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'Pingdemic': One in three Brits either abusing or deleting NHS Covid app - survey
20 July 2021, 15:36 | Updated: 20 July 2021, 18:42
One in three Brits are either abusing or have deleted the NHS Covid app entirely amid a 'pingdemic' surge, a YouGov survey has found.
Speaking on LBC earlier on Tuesday, business minister Paul Scully also urged Brits to keep using the contact tracing app but stressed it was up to individuals and their employers whether to self-isolate.
However, the latest YouGov data suggests a significant portion of the population are ignoring the government's advice.
One in three (34%) of those with the NHS COVID-19 app installed have deliberately avoided using it to check in at a venue, including 18% who have done so "many times"https://t.co/Hi2JVDgZlx pic.twitter.com/DsQCRRcNO6— YouGov (@YouGov) July 20, 2021
It found that only 22 per cent of online Brits have the app and are using it correctly, while more than one-third have the app, but are abusing it, or have already deleted it.
Two in five never downloaded the software in the first place.
Exactly one in 10 online Brits have deleted the app entirely, with that number rising to 17 per cent among 18-24-year-olds.
In that age group, the majority are abusing the app or have deleted it entirely, whereas just nine per cent have it and are using it correctly
More than three in 10 have never downloaded it.
YouGov also found that more than a third of those who have installed the software have deliberately avoided using it to check-in at a venue.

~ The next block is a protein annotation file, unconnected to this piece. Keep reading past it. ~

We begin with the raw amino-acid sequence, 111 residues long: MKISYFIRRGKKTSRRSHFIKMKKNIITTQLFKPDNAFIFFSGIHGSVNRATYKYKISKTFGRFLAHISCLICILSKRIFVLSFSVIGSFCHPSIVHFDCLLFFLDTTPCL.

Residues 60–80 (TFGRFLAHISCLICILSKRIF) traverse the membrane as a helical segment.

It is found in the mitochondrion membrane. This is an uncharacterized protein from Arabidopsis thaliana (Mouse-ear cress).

Nearly one-fifth said they have done so "many times". A similar number have turned off the contact tracing feature, which uses Bluetooth.
As many as 52% of online 18-24yr olds in Britain are abusing the NHS COVID-19 app (or have deleted it entirely)— YouGov (@YouGov) July 20, 2021
Just 9% of this age group have the app and are using it correctly
31% never downloaded it in the first placehttps://t.co/Hi2JVDgZlx https://t.co/V8ZBBpHj2K
A spokeswoman for Number 10 said quarantining was "crucial" to prevent the spread of coronavirus, especially after the country's unlocking on 19 July.
"Isolation remains the most important action people can take to stop the spread of the virus," she said.
"Given the risk of having and spreading the virus when people have been in contact with someone with Covid it is crucial people isolate when they are told to do so, either by NHS Test and Trace or by the NHS covid app.
"Businesses should be supporting employees to isolate, they should not be encouraging them to break isolation."
Her comments came after Mr Scully told Nick Ferrari on LBC at breakfast that "you legally have to isolate if you are contacted by the NHS in terms of contact tracing or if you’re claiming self-isolation payments".
He added: “But the app is there to allow you to make informed decisions. It should be there for the employer and employee to have those sorts of conversations.”
The 'pingdemic' has led to hundreds of thousands being told to isolate in just one week, with official NHS guidance suggesting people "self-isolate immediately" when told to do so.
It has never been a legal requirement to obey the app's instructions.
Meanwhile, the government announced on Monday that it will not be tweaked to be made less sensitive, despite repeatedly insisting over the past weeks that it needs to be amended to combat the number of people being forced into self-isolation.